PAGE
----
The Boston Red Sox were baseball's big gamblers this winter.
Now, they're cashing in with wins.
And more might be coming.
Having been beaten out by the rival New York Yankees for free-agent slugger Mark Teixeira in December, the Red Sox took a series of calculated risks on four players with checkered medical charts.
They signed pitchers John Smoltz, Brad Penny, and Takashi Saito and outfielder Rocco Baldelli to incentive-laden contracts with relatively low base salaries.
It cost the Sox about $13.5 million in guaranteed money - less than the $17 million the Phillies are paying Adam Eaton and Geoff Jenkins not to play for them this season - to sign Smoltz, Penny, Saito and Baldelli. The results, so far, have been good, and that's before Smoltz has even thrown a pitch.
Penny, who had a bad shoulder and a bad attitude with the Dodgers last season, is 6-2 with a 4.94 ERA in 71 innings over 13 starts. His performance has been roughly comparable to that of A.J. Burnett, who signed a five-year, $82.5 million deal with the Yankees in the off-season. Burnett was 5-3 with a 4.46 ERA in 802/3 innings over his first 13 starts. He is making $16.5 million this season. Penny's base salary is $5 million.
Saito was an effective closer for the Dodgers before coming down with a tender elbow last season and not receiving a contract offer from the club. The Sox signed the 39-year-old righthander for $2.5 million, and he has been a major contributor on the best relief staff in the majors.
Baldelli, who suffers from a condition (mitochondrial disorder) that can sap his energy, became a free agent after Tampa Bay bought out his contract. The Phillies met with Baldelli and considered signing him but backed off because they were concerned about his medical condition. The Sox signed Baldelli for a base salary of $500,000, and he has been a solid extra outfielder.
Boston's biggest gamble - and possibly biggest payoff - was with Smoltz. The veteran righthander and former NL Cy Young winner made just five starts - and none after April 27 - for Atlanta last season and had shoulder surgery. The Braves tried to re-sign him with a base of $2.5 million. Boston offered a base of $5.5 million and Smoltz left the city where he had been a pitching icon.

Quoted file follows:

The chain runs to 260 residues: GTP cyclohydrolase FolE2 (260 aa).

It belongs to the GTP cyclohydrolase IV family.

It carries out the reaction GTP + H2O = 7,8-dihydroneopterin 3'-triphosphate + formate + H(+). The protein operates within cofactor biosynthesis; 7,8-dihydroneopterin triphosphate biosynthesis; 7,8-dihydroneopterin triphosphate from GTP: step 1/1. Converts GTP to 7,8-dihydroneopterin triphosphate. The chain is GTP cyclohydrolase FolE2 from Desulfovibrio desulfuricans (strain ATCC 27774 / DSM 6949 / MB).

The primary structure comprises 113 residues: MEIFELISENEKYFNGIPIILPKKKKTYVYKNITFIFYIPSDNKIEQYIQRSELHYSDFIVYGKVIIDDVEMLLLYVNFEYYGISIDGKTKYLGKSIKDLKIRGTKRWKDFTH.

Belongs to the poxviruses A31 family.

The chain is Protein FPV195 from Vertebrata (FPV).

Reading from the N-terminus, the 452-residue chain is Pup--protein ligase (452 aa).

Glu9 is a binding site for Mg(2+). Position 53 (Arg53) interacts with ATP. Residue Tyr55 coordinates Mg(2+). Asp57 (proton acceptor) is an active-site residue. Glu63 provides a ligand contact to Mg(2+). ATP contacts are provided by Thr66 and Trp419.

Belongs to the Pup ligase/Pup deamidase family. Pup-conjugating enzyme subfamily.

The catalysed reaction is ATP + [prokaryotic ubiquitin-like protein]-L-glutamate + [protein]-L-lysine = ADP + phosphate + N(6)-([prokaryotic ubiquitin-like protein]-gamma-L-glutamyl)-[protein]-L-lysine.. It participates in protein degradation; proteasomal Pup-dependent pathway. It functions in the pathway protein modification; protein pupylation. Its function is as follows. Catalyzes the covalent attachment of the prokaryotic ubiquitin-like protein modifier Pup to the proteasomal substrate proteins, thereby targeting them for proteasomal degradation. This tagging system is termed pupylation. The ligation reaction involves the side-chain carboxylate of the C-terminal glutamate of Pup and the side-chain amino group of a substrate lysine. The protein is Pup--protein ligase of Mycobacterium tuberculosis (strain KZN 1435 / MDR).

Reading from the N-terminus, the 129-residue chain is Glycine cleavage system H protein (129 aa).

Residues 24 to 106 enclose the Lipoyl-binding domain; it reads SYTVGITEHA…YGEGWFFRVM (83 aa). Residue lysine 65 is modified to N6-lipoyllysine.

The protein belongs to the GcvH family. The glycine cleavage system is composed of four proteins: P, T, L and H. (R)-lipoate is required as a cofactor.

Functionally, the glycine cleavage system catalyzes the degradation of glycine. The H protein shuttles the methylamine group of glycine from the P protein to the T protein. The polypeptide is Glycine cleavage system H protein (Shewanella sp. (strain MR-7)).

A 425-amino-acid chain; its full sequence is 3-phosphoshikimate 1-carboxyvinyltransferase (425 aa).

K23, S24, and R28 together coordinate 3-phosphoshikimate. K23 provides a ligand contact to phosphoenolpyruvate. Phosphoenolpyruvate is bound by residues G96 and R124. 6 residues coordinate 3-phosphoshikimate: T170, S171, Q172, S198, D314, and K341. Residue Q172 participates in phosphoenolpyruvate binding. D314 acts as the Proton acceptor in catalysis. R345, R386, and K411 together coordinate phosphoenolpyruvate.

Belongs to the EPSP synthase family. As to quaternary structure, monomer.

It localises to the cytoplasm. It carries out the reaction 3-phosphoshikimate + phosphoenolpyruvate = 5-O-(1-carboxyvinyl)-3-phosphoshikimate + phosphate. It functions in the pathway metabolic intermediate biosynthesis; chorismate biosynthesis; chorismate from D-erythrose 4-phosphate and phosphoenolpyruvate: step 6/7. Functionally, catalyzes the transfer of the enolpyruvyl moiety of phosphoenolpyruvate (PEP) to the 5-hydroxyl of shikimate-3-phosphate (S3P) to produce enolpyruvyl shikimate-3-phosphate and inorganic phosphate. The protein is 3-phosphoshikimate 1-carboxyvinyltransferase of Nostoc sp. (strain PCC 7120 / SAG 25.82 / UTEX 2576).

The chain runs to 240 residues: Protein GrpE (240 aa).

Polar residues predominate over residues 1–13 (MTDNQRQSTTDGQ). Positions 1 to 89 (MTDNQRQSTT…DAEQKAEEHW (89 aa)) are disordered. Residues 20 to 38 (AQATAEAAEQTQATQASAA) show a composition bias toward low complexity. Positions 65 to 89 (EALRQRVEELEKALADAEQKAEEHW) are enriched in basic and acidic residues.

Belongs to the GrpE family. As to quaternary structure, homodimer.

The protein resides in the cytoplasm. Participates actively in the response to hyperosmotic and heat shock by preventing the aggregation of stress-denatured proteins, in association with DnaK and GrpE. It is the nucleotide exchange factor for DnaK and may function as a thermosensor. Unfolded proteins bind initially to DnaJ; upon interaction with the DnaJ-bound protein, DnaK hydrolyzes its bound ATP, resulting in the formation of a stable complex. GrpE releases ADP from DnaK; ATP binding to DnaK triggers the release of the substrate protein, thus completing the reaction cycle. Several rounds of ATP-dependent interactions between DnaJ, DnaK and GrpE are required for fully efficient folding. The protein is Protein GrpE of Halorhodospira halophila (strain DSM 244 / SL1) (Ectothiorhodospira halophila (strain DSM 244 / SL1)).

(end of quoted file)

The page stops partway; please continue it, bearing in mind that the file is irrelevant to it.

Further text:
Smoltz has completed his rehab. He is scheduled to start for the Red Sox on Thursday at Washington.
If Smoltz can get back to anything close to top form - and at age 42 with an arm that's felt the pinch of a scalpel five times, that's a big if - he will give the Red Sox' already deep staff another weapon. He is one of the greatest post-season pitchers ever, having posted a 15-4 record and a 2.65 ERA in 40 games, and you know that's appealing to the Red Sox, who always plan on playing in October.
An effective Smoltz would also allow the Red Sox to use some of their depth in a trade, possibly for the shortstop they have been looking for. Their best chip might be Penny. The pitching-needy Phillies have an interest, and the two sides have talked about a deal that could involve infield prospect Jason Donald, who is recovering from what team officials have called minor knee surgery to repair a cartilage problem.
Signings such as Penny, Saito, Baldelli, and Smoltz are smart, but they are not for every team. Boston is a high-revenue club that can afford to take these chances. Hit on them and you look good. Miss on them and - oh, well, what's a few million bucks when you've had 500 straight sellouts?
So far, the Red Sox' gambles are looking good.
A flawed system
Major League Baseball's policy against performance-enhancing drugs is an evolving system. It took intervention from Congress to get the stubborn players' association to agree to a 50-game suspension for a first positive test.
The next step that MLB and the union must take if they are as serious as they say about eradicating the drugs from the game is take that 50-game suspension and make it a one-year suspension. The current policy has gotten a lot of players' attention, but not all of them. Witness Manny Ramirez.